The Princess Monster Trucks of Poetry?June 12th, 2013 by Not So Popular
Could these websites be the equivalent of Princess Monstertruck in poetry terms? Let’s go viral…
Buffy was kick-ass and I’m sure there are times when in the dead of night you shoot up in bed, wildly thinking in panic ‘I can’t remember in which episode the Angel/Spike/Buffy triangle began’. Because that kind of thing happens to us all, right? Well, the world of fan-fiction is a murky place and spawns some real Frankenstein monster combinations such as… oh, I don’t know… an S&M version of Twilight. But it can also be a joyous day when you click through a link to find every episode of Buffy the Vampire Slayer written in limerick form.
William Shatner’s spoken word app is pure genius to behold. Shatner has found many ways to capitalise on his gravelly tones. His version of Pulp’s ‘Common People’ was a raw and stripped back version of the song, lending potency to phrases such as ‘I took her to a supermarket’ with a gravitas rarely seen in the indie world. Shatner also took over the rap world with this smash ‘No Tears for Caesar’ featuring young hip-slinger Will (from Will and Grace) and Shatner reciting Shakespeare over a jazzy beat.
Shatner is now 82 but that hasn’t stopped him from entering the world of app-ing. Perfect for poets with a touch of stage fright, all you have to do is type in your rhyming couplets and Shatters does all the work. Finally, the world is ready to create its own Shatoetry. Catchy.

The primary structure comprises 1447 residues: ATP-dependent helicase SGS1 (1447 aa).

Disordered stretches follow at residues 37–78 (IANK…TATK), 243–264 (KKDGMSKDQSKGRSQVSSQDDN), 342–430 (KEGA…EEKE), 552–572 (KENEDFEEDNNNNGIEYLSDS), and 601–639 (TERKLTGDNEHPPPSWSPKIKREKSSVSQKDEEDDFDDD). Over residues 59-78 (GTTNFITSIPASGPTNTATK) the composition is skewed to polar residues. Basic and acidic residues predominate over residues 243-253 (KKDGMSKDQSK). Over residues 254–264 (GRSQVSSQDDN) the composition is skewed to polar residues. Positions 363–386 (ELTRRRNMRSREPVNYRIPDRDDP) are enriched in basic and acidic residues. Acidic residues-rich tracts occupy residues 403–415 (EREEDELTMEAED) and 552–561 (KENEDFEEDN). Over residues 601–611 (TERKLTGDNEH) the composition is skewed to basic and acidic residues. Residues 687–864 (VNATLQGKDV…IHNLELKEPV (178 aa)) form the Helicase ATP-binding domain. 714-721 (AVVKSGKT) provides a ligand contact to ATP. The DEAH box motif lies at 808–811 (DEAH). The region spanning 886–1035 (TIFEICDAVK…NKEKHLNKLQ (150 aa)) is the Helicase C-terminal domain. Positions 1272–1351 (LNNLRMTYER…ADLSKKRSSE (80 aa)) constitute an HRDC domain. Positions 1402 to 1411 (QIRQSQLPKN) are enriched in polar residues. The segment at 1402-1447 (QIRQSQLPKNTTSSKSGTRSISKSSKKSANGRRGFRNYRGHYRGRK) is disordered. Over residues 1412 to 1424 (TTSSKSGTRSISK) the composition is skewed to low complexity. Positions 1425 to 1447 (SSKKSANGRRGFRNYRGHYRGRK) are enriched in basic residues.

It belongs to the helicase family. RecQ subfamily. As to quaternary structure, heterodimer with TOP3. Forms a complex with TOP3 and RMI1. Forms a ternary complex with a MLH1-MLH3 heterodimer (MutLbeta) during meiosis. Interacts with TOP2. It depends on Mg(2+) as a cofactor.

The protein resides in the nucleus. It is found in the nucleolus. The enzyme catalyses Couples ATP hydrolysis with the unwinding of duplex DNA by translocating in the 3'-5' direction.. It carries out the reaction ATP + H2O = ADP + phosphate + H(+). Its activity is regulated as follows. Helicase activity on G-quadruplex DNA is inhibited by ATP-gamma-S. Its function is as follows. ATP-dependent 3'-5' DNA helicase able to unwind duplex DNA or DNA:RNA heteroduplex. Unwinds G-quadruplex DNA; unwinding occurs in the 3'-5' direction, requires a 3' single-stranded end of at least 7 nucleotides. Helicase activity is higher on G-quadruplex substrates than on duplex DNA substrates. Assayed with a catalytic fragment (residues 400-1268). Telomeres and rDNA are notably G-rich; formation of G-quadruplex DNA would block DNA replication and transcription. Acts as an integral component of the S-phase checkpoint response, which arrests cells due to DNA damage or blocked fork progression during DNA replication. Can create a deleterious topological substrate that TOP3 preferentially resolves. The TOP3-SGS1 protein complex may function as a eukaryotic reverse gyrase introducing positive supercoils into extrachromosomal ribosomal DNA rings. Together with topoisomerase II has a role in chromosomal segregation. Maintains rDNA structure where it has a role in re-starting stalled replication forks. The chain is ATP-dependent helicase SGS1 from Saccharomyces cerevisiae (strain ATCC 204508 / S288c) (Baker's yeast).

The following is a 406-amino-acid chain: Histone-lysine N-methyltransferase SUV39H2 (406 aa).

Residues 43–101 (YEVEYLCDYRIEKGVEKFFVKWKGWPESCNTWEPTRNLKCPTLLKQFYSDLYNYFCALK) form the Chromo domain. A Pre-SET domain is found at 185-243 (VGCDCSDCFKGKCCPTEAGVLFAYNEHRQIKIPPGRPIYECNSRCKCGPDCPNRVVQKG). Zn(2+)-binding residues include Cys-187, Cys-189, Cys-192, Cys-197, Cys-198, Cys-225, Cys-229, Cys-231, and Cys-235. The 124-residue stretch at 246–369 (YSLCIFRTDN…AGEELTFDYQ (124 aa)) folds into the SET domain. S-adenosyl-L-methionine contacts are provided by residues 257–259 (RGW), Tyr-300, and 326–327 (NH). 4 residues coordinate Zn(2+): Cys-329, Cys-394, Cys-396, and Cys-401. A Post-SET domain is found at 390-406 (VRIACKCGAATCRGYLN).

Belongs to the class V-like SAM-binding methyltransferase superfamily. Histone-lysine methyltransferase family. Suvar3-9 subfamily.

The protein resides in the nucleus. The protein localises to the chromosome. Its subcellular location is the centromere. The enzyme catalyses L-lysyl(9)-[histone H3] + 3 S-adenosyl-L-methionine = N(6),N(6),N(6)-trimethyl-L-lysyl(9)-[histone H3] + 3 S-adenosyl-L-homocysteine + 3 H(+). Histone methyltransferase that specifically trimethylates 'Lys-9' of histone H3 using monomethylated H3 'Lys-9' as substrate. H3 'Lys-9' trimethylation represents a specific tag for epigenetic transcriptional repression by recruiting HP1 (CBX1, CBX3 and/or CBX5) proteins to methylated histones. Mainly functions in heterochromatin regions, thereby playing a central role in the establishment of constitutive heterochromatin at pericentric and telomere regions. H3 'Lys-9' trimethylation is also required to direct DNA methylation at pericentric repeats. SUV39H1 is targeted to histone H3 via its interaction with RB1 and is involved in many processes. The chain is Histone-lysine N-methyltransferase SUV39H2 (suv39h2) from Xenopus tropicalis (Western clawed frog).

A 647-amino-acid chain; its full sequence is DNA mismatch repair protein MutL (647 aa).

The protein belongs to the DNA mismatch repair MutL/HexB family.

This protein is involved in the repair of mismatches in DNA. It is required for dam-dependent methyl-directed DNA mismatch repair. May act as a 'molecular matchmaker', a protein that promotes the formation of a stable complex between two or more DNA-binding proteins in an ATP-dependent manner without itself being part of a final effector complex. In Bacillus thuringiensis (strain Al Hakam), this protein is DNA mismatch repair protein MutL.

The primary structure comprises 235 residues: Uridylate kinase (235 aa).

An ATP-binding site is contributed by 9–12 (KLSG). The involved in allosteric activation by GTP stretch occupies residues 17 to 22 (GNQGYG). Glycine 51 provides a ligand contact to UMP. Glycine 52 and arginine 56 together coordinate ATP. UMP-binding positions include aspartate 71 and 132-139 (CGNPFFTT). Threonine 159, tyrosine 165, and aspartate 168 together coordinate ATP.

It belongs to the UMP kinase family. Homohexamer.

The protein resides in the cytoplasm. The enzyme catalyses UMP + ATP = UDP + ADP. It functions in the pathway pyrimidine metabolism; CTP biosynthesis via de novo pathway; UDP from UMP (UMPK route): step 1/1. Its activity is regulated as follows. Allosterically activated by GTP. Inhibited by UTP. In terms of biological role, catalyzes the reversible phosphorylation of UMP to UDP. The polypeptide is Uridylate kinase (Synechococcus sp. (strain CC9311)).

Al might be best known for his intense turn in the Godfather trilogy, all tightly-clenched and gangster. Underneath this though lingers one of the worlds biggest Shakespeare fans. Al headed up the 1996 release ‘Looking for Richard’, a documentary ruminating on Shakespeare’s influence in the modern world and an analysis of the play Richard III. You can hear all Al’s pent up emotion in his rendition of Shakespeare’s Sonnet 105 here. We got shivers down your spine from the first syllable… Now, if only Shatner and Pacino would have a rap battle… The world would be a better place.
Ooh, this is big. Poetry Assessor tells you if you have what it takes to make a ‘professional’ poem or merely an ‘amateur’ poem.
The website states: As an indication of how to interpret the placing of the poem on the scale, Sylvia Plath’s poem Crossing the Water scores 2.53 indicating that it shares more characteristics of a professional poem than an amateur poem. On the other hand, John Laws’ poem There are so many Things scores -2.05 indicating that it is closer to the amateur end of the spectrum.
Sucks to be John Law.
Of course, poetry shouldn’t be assessed on an algorithm – you need heart and soul to understand some inner workings of poetry. At least that’s what you tell yourself if a -2.05 comes out. Plus, this is fun to try and catch some of the stalwarts of poetry out and to poke at ancient rivalries once more: Wordsworth got 4.6 Coleridge got -0.1
This poem from Charlie Sheen’s collection ‘A Peace of My Mind‘ (see what he did there, he used a homonym) kind of speaks for itself.
Teacher, teacher, I don’t understand
You tell me it’s like the back of my hand
Should I play guitar and join the band?
Or head to the beach and walk in the sand?
On the other hand, he scored 1.6 on the Poetry Assessor. Charlie Sheen vs. Coleridge… let the battle begin ding ding ding.